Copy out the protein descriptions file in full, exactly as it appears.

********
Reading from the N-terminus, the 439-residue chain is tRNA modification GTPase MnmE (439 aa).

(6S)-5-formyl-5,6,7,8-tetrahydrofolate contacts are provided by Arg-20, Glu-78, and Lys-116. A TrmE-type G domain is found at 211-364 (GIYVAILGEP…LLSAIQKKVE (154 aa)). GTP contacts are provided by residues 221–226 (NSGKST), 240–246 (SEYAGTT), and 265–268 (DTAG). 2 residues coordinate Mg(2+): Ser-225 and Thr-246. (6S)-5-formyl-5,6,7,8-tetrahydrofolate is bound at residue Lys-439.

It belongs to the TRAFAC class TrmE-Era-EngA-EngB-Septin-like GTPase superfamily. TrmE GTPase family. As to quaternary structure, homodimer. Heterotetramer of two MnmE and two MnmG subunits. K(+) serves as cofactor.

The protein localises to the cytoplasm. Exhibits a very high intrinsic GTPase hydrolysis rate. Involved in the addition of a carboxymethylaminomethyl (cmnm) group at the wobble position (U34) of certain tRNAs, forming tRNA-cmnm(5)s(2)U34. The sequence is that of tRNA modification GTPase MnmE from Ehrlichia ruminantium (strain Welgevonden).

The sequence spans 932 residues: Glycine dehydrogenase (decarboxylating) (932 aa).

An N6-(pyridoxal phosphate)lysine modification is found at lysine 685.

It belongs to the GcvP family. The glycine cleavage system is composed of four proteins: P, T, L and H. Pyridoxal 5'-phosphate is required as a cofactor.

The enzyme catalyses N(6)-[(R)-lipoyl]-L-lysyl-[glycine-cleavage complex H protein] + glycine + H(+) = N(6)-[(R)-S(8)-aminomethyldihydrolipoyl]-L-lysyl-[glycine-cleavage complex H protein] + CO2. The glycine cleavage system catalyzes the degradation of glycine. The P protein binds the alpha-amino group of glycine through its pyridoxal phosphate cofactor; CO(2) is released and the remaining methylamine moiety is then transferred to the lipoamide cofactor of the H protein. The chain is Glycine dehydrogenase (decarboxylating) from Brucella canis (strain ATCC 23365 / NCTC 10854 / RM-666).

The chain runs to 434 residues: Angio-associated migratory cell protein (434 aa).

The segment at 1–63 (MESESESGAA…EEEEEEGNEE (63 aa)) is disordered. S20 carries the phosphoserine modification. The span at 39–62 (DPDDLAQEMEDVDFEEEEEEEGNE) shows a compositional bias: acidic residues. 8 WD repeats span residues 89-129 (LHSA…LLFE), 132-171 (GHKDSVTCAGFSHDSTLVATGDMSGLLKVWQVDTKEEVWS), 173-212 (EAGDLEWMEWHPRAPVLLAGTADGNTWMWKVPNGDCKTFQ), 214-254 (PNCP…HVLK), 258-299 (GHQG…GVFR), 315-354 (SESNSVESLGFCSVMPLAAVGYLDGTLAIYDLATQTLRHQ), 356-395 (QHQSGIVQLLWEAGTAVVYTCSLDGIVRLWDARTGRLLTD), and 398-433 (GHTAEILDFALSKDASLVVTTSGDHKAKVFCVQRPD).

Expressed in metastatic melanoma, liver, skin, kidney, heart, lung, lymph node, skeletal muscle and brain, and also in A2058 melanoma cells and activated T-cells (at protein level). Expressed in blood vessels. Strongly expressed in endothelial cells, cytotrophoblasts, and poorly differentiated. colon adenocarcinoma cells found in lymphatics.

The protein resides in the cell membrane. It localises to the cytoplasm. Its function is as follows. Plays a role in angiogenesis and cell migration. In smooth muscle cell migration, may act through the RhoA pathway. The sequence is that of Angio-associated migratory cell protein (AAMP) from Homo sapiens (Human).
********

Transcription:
Reading from the N-terminus, the 439-residue chain is tRNA modification GTPase MnmE (439 aa).

(6S)-5-formyl-5,6,7,8-tetrahydrofolate contacts are provided by Arg-20, Glu-78, and Lys-116. A TrmE-type G domain is found at 211-364 (GIYVAILGEP…LLSAIQKKVE (154 aa)). GTP contacts are provided by residues 221–226 (NSGKST), 240–246 (SEYAGTT), and 265–268 (DTAG). 2 residues coordinate Mg(2+): Ser-225 and Thr-246. (6S)-5-formyl-5,6,7,8-tetrahydrofolate is bound at residue Lys-439.

It belongs to the TRAFAC class TrmE-Era-EngA-EngB-Septin-like GTPase superfamily. TrmE GTPase family. As to quaternary structure, homodimer. Heterotetramer of two MnmE and two MnmG subunits. K(+) serves as cofactor.

The protein localises to the cytoplasm. Exhibits a very high intrinsic GTPase hydrolysis rate. Involved in the addition of a carboxymethylaminomethyl (cmnm) group at the wobble position (U34) of certain tRNAs, forming tRNA-cmnm(5)s(2)U34. The sequence is that of tRNA modification GTPase MnmE from Ehrlichia ruminantium (strain Welgevonden).

The sequence spans 932 residues: Glycine dehydrogenase (decarboxylating) (932 aa).

An N6-(pyridoxal phosphate)lysine modification is found at lysine 685.

It belongs to the GcvP family. The glycine cleavage system is composed of four proteins: P, T, L and H. Pyridoxal 5'-phosphate is required as a cofactor.

The enzyme catalyses N(6)-[(R)-lipoyl]-L-lysyl-[glycine-cleavage complex H protein] + glycine + H(+) = N(6)-[(R)-S(8)-aminomethyldihydrolipoyl]-L-lysyl-[glycine-cleavage complex H protein] + CO2. The glycine cleavage system catalyzes the degradation of glycine. The P protein binds the alpha-amino group of glycine through its pyridoxal phosphate cofactor; CO(2) is released and the remaining methylamine moiety is then transferred to the lipoamide cofactor of the H protein. The chain is Glycine dehydrogenase (decarboxylating) from Brucella canis (strain ATCC 23365 / NCTC 10854 / RM-666).

The chain runs to 434 residues: Angio-associated migratory cell protein (434 aa).

The segment at 1–63 (MESESESGAA…EEEEEEGNEE (63 aa)) is disordered. S20 carries the phosphoserine modification. The span at 39–62 (DPDDLAQEMEDVDFEEEEEEEGNE) shows a compositional bias: acidic residues. 8 WD repeats span residues 89-129 (LHSA…LLFE), 132-171 (GHKDSVTCAGFSHDSTLVATGDMSGLLKVWQVDTKEEVWS), 173-212 (EAGDLEWMEWHPRAPVLLAGTADGNTWMWKVPNGDCKTFQ), 214-254 (PNCP…HVLK), 258-299 (GHQG…GVFR), 315-354 (SESNSVESLGFCSVMPLAAVGYLDGTLAIYDLATQTLRHQ), 356-395 (QHQSGIVQLLWEAGTAVVYTCSLDGIVRLWDARTGRLLTD), and 398-433 (GHTAEILDFALSKDASLVVTTSGDHKAKVFCVQRPD).

Expressed in metastatic melanoma, liver, skin, kidney, heart, lung, lymph node, skeletal muscle and brain, and also in A2058 melanoma cells and activated T-cells (at protein level). Expressed in blood vessels. Strongly expressed in endothelial cells, cytotrophoblasts, and poorly differentiated. colon adenocarcinoma cells found in lymphatics.

The protein resides in the cell membrane. It localises to the cytoplasm. Its function is as follows. Plays a role in angiogenesis and cell migration. In smooth muscle cell migration, may act through the RhoA pathway. The sequence is that of Angio-associated migratory cell protein (AAMP) from Homo sapiens (Human).